A security personnel stands guard in front of the gate of the State Bank of India (SBI) regional office in Kolkata May 23, 2014. SBI, the nation's top lender, reported its fifth consecutive quarter of declining profit as slower loan growth and a rise in bad loans take a toll on Indian lenders. REUTERS/Rupak de Chowdhuri

India's largest bank, State Bank of India (SBI), has collected Rs 1,771 crore during April-November 2017 as fines from customers who failed in maintaining minimum monthly average balance (MAB) in their accounts, data from finance ministry revealed.

The amount collected from fines during the above period is more than the lender's net profit of Rs 1,581.55 during the July-September quarter this year, reported the Indian Express.

For five years, SBI has not collected fines for not maintaining MAB, from the start of this financial year the bank re-introduced the charges.

The bank has the largest number of savings accounts in the country, approximately 42 crore. Of the total, 13 crores are Basic Savings Bank Deposits Accounts and Pradhan Mantri Jan Dhan Yojana accounts which are exempted from levy of MAB charges.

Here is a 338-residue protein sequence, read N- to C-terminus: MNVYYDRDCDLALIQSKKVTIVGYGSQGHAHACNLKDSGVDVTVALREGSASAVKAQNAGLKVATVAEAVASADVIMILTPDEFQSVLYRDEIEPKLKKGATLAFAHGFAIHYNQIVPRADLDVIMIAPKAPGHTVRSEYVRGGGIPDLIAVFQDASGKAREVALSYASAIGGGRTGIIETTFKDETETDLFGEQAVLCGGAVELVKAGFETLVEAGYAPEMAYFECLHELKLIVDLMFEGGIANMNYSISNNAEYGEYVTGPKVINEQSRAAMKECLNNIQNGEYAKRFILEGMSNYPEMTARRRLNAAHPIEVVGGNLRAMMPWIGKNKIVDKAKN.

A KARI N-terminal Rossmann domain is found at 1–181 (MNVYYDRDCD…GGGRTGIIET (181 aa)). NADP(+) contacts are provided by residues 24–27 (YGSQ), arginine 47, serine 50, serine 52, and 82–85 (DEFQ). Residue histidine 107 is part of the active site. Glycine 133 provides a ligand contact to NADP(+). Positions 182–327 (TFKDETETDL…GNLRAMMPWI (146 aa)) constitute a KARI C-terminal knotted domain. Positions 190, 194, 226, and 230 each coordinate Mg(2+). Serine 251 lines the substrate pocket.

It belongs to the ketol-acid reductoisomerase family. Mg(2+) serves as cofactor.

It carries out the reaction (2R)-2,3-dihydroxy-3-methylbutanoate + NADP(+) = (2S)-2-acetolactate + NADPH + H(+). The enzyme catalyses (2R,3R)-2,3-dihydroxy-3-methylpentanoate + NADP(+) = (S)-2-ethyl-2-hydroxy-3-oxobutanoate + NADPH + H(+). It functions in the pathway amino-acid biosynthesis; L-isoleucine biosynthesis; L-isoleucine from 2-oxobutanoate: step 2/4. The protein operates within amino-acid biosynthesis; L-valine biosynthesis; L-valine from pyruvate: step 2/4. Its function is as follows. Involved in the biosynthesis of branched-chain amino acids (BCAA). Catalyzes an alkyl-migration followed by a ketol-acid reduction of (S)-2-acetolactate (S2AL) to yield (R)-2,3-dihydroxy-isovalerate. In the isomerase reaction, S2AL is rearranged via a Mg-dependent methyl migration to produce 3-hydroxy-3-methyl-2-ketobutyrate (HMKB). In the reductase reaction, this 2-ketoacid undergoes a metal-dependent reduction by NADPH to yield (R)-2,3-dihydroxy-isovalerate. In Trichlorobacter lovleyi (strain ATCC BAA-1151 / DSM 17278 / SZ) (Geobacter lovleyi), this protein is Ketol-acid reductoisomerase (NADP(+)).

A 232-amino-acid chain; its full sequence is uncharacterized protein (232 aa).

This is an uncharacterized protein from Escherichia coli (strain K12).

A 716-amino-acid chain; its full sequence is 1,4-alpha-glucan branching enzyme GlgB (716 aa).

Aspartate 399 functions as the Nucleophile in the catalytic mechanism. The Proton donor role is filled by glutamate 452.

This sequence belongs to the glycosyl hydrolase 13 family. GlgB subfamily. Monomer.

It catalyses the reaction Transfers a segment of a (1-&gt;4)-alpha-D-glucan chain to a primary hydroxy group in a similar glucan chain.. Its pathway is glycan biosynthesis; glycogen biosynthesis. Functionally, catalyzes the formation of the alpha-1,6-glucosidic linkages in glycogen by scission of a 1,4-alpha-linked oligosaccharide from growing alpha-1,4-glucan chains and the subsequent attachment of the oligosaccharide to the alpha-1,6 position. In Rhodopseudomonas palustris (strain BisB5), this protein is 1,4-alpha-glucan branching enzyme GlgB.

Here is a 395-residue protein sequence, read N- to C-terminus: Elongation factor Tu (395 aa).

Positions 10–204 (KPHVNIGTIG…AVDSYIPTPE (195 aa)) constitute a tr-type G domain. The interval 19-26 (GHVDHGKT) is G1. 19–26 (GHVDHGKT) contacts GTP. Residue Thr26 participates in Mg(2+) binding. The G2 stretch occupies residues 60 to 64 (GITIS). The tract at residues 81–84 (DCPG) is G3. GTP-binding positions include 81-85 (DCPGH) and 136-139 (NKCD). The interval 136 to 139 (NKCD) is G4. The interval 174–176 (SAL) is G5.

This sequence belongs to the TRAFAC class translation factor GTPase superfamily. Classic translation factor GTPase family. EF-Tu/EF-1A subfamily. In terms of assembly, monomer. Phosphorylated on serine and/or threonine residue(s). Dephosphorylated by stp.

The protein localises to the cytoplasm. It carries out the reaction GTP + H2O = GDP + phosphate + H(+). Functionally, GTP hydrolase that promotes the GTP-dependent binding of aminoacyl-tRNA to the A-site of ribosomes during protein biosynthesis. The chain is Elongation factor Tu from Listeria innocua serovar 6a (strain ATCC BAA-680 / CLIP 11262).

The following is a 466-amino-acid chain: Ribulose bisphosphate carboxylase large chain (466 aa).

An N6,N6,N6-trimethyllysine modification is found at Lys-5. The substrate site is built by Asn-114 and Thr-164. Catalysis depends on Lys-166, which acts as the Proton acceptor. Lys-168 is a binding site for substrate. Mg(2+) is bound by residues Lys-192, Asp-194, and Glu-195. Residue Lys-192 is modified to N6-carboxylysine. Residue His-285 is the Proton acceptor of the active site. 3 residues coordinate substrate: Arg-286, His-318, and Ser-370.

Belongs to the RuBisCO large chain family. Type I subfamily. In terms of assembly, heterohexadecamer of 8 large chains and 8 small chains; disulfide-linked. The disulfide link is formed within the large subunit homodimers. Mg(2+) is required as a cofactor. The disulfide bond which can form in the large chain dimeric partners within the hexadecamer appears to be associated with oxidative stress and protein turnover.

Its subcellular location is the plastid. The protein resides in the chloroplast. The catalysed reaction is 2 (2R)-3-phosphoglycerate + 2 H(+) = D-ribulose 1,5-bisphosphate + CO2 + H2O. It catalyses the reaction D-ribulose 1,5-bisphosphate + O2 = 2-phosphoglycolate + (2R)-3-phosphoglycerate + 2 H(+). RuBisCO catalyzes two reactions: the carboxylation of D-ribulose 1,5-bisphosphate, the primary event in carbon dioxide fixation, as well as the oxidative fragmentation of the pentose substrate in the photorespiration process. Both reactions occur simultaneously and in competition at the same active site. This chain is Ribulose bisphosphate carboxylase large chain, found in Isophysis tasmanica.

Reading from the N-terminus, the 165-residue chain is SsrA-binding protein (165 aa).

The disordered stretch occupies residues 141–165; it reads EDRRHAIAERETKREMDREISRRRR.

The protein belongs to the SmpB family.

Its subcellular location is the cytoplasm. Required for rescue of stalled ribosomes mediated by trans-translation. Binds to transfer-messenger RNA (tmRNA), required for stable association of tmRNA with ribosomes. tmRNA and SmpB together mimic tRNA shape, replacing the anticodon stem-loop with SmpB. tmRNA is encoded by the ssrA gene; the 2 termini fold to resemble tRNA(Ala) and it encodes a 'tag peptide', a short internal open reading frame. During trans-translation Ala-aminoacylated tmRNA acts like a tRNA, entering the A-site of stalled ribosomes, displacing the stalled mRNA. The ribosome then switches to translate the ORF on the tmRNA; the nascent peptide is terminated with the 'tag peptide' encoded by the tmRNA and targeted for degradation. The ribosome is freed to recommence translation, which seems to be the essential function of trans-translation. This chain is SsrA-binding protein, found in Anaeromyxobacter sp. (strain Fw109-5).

The state-owned bank made a rule that savings accounts have to maintain a minimum monthly average balance of Rs 5,000.

The bank came under attack for this norm from politicians from opposition parties as everyone felt that accounts opened by students and the underprivileged were subjected to penalties for not holding the minimum balance.

Following criticism, the bank, in September, decided to reduce the minimum balance from Rs 5,000 to Rs 3,000.

On Monday, SBI surprised its customers by announcing a 30-basis-point reduction in benchmark prime lending rates (BPLR) with effect from January 1.